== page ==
Stockholm's: It seems I get to use this category more and more lately. Gemma was actually an excellent example of Stockholm's (from what I know of it, I am admittedly not an expert). And from the way the book was structured, the reader is taken through it to. Ty was disturbing and insane, but from our glimpses of his past and his lucid moments, I could see Gemma falling for him. I won't spoil the ending, but although it seems a lot of people disliked it, that was the point at which I realized it was a good book. The ending was satisfying in a way most endings aren't.
What interests me is the way this book succeded too well. All over the internet are people who are upset at Gemma's "harsh treatment" of Ty. People who say they can't bear to think of Ty as a kidnapper. To me, the point of the book was that Gemma was in this bad and psychologically messed up situation, and overcame it. Apparently this isn't the majority opinion, although I thought it was obvious.
Rating: 2.569 (It came close to three stars, but the truth is that the middle kind of dragged at times and I don't really understand Gemma's relationship with either Anna or Ben, which seemed weird considering how often they were mentioned).

Note: There might be irregular updates for a while. I'll try to at least keep up with the reviews. Thanks for understanding.

Thursday, August 7, 2014


Probably you've noticed that pretty much nothing interesting has ever happened on a Thursday (although I thought the Slaves of Socorro post was acceptable- by the way, it was okay, although I liked Gilan better when he was just a minor character).
That's because Thursdays are for random updates, and I don't do anything interesting enough to blog about except read.
So I'm going to keep trying to post on Thursdays, but it might be an extra book review or a writing post or possibly as update if I have anything to say. I might even do the unspeakable and talk about movies (wait, I already did that once... oops).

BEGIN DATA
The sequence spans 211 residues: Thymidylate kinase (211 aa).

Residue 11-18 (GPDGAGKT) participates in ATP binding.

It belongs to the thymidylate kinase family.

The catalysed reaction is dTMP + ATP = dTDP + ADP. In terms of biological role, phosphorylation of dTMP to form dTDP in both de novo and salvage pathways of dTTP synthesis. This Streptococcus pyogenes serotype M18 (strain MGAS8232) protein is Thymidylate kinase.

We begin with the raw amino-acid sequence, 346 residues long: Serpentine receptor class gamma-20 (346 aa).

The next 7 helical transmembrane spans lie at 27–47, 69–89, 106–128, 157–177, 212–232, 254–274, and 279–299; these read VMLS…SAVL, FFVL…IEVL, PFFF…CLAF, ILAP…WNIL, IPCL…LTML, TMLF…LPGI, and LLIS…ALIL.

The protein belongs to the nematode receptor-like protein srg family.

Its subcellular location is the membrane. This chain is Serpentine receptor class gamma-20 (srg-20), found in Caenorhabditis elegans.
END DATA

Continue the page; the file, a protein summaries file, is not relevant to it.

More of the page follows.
For now, what do you guys think of this paragraph as an opening (and could someone help me with my publishing after posting question)?
                 "When I close my eyes, I can hear everything in the universe. There's Mim, humming to herself as she mends clothing and washes dishes. The needles click and the dishes rattle and the fire crackles and the wind howls outside and owls hoot and Mim hums.
                But tonight, there's silence."

Tuesday, August 5, 2014

Second Person

Today I finished the book Stolen. It was possibly my first book written in letter form like that, and while the letter form wasn't exactly believable, it did lend an intimacy to the reading that allowed the reader to experience Stockholm's from the inside (more on that in my review, which will be coming soon).
But  it made me think- second person. I'd never really thought of it as a good option for writing, even when combined with first person like it is in Stolen. I did admittedly write a fanfic in the same format, but it wasn't a good choice at all. I just ran out of reasons for my character to be writing to the other character (honestly, the whole thing was kind of a disaster, and if I'd just written an outline it might have been fine).
In Stolen, though... I can't say I really think Gemma remembered every single detail of her experience like that. But the letter format, when explained in the ending, was actually quite powerful. It was me and you, not Gemma and Ty.
So I guess it does sometimes work. Suspension of disbelief and all that. It can even be the best way to write something, especially when combined with first person